Welek v. Solomon , 650 F. Supp. 972 ( 1987 )


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  • 650 F. Supp. 972 (1987)

    Charles WELEK III, et al., Plaintiffs,
    v.
    Sandra SOLOMON, et al., Defendants.

    No. 86-784C(6).

    United States District Court, E.D. Missouri, E.D.

    January 9, 1987.

    *973 David L. Campbell and William J. Raack, St. Louis, Mo., for plaintiffs.

    Susan H. Mello, St. Louis, Mo., Dean A. Aarestad and Gerald R. Rome, Aurora, Colo., Sheldon Weinhaus, St. Louis, Mo., Louis J. Davis, Englewood, Colo., John T. Hawk, St. Louis, Mo., P. Scott Lowery, Denver, Colo., for defendants.

    ORDER AND MEMORANDUM

    GUNN, District Judge.

    IT IS HEREBY ORDERED that the motion of defendants J.W. Gant and Associates, Inc., J.W. Gant and Associates, Ltd., Sandra L. Solomon and Salvatore A. Venezia to dismiss plaintiffs' complaint be and it is granted with respect to plaintiffs' claim arising under § 17(a) of the Securities Act of 1933, 15 U.S.C. § 77a, et seq., (1933 Act) and denied with respect to plaintiffs' remaining claims.

    IT IS FURTHER ORDERED that the motion of defendant Cassia Petroleum Corporation to dismiss for insufficiency of service of process be and it is denied as moot.

    IT IS FURTHER ORDERED that the motion of defendant Cassia Petroleum Corporation to dismiss on the basis of forum non conveniens be and it is denied.

    Plaintiffs in this action are two individual residents of Missouri and a Missouri Pension Trust who, over a three-month period in 1985, between them purchased 179,000 shares of Cassia Petroleum Corporation stock through J.W. Gant and Associates, Ltd. (Gant), a Colorado limited partnership engaged in the securities brokerage business.[1] Cassia Petroleum Corporation (Cassia) is a Canadian corporation organized under the laws of the Province of British Columbia and with its principal place of business in that province.[2]

    Plaintiffs allege that the Cassia stock was not properly registered with either the Securities and Exchange Commission or the Missouri Commissioner of Securities and that the sale of that stock to plaintiffs was effected by means of an unlawful prospectus and was fraudulently induced. Plaintiffs seek to recover under § 12 of the Securities Act of 1933, 15 U.S.C. § 77a, et seq., (1933 Act) and § 409.301 RSMo, (Count I), § 17(a) of the 1933 Act, Rule 10b-5 promulgated under the Securities Exchange Act of 1934, 15 U.S.C. § 78a, et seq., (1934 Act) and § 409.411 RSMo, (Count II), the Racketeer Influenced and Corrupt Organizations Act, 18 U.S.C. § 1961, et seq., (RICO) (Count III) and principles of common law fraud (Count IV).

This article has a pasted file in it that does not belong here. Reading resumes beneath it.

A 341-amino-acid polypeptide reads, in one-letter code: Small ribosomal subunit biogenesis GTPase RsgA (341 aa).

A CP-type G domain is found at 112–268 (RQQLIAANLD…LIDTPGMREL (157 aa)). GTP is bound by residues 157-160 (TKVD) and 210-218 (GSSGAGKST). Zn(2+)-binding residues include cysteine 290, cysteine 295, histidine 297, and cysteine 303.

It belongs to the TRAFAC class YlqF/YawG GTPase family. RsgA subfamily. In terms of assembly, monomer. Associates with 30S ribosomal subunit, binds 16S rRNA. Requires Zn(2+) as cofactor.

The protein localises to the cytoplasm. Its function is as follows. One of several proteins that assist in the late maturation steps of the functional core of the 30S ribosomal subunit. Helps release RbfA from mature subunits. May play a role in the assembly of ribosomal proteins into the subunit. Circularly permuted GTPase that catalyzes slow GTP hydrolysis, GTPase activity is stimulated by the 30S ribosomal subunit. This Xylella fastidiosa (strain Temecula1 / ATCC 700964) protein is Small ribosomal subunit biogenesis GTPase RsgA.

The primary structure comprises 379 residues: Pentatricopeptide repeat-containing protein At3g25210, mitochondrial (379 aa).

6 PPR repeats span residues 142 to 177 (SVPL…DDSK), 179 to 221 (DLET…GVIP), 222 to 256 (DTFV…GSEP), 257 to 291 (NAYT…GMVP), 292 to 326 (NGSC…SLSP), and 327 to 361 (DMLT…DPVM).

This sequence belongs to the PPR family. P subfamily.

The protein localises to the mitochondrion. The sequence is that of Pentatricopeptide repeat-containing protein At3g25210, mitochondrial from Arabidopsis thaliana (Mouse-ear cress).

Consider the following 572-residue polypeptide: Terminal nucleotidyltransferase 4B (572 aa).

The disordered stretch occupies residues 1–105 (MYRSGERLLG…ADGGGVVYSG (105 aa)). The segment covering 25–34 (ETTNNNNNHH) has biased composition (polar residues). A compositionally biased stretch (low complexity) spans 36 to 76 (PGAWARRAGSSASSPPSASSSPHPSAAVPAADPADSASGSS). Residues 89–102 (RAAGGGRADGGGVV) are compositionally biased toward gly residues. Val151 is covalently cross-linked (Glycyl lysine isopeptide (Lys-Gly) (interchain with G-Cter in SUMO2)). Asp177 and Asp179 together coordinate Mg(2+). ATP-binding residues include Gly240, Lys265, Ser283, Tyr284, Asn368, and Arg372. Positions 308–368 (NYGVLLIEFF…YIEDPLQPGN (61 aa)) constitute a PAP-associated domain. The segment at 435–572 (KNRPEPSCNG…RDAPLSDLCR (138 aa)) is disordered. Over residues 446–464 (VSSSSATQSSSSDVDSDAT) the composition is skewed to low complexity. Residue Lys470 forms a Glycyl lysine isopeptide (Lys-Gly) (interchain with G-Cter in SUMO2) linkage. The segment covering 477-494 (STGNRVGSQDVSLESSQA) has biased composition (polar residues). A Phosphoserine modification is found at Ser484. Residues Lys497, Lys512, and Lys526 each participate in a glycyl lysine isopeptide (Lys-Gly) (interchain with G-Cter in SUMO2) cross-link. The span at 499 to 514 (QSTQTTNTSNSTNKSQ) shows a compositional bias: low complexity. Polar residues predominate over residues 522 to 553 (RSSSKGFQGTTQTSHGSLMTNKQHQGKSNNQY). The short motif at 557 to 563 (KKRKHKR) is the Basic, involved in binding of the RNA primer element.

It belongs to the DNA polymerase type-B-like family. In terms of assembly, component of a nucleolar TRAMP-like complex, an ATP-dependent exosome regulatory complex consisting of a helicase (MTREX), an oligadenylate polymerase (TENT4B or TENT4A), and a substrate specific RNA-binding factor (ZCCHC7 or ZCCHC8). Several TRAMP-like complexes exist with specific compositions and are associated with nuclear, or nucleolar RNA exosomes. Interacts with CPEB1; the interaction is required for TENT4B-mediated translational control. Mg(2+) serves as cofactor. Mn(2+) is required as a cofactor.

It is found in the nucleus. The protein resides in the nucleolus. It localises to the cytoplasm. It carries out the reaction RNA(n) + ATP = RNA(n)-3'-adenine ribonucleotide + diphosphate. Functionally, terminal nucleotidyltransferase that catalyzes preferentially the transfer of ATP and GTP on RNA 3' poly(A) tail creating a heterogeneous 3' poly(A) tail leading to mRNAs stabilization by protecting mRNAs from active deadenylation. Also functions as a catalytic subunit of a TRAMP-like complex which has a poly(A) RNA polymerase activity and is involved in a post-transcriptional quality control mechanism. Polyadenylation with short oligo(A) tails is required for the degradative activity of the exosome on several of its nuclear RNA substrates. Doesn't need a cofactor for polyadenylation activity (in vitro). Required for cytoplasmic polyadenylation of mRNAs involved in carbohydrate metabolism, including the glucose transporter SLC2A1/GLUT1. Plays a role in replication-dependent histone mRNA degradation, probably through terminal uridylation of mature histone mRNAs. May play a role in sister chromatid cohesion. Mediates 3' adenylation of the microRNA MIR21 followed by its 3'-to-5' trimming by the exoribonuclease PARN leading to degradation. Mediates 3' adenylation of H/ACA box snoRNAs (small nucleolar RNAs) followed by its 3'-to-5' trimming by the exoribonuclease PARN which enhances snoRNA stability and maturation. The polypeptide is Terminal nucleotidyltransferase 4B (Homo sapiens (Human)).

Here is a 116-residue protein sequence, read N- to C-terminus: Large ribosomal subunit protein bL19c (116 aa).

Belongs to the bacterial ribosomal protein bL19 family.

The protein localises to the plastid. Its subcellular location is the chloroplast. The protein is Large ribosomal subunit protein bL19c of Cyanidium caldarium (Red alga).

Defendants Gant Corp., Gant, Solomon and Venezia have moved the Court to dismiss on the grounds that 1) the Eighth Circuit does not recognize a private cause of action under § 17(a) of the 1933 Act; 2) plaintiffs have failed to plead their fraud counts with specificity as required by Rule 9(b), Fed.R.Civ.Pro.;[3] and 3) plaintiffs have failed to state a claim under RICO.

    Granting the pleadings the liberal contruction mandated on a motion to dismiss, *974 see Bennett v. Berg, 685 F.2d 1053, 1057 (8th Cir.1982), citing Conley v. Gibson, 355 U.S. 41, 45-46, 78 S. Ct. 99, 101-02, 2 L. Ed. 2d 80 (1957), this Court cannot say that plaintiffs would be unable to prove any set of facts in support of their claims that would entitle them to relief. Dismissal is therefore inappropriate on all counts other than those asserted under § 17(a) of the 1933 Act. Eighth Circuit precedent precludes recovery on that basis as a matter of law. Shull v. Dain, Kalman & Quail, Inc., 561 F.2d 152, 159 (8th Cir. 1977), cert. denied, 434 U.S. 1086, 98 S. Ct. 1281, 55 L. Ed. 2d 792 (1978) (declining to recognize a private cause of action under § 17(a)).

    This Court finds that plaintiffs' complaint contains specific allegations of "the acts or omissions upon which the claim rests, giving the defendant adequate information to frame a response." Ross v. A.H. Robins Co., 607 F.2d 545 (2d Cir.1979), cert. denied, 446 U.S. 946, 100 S. Ct. 2175, 64 L. Ed. 2d 802 (1980). Rule 9(b) requires no more.[4]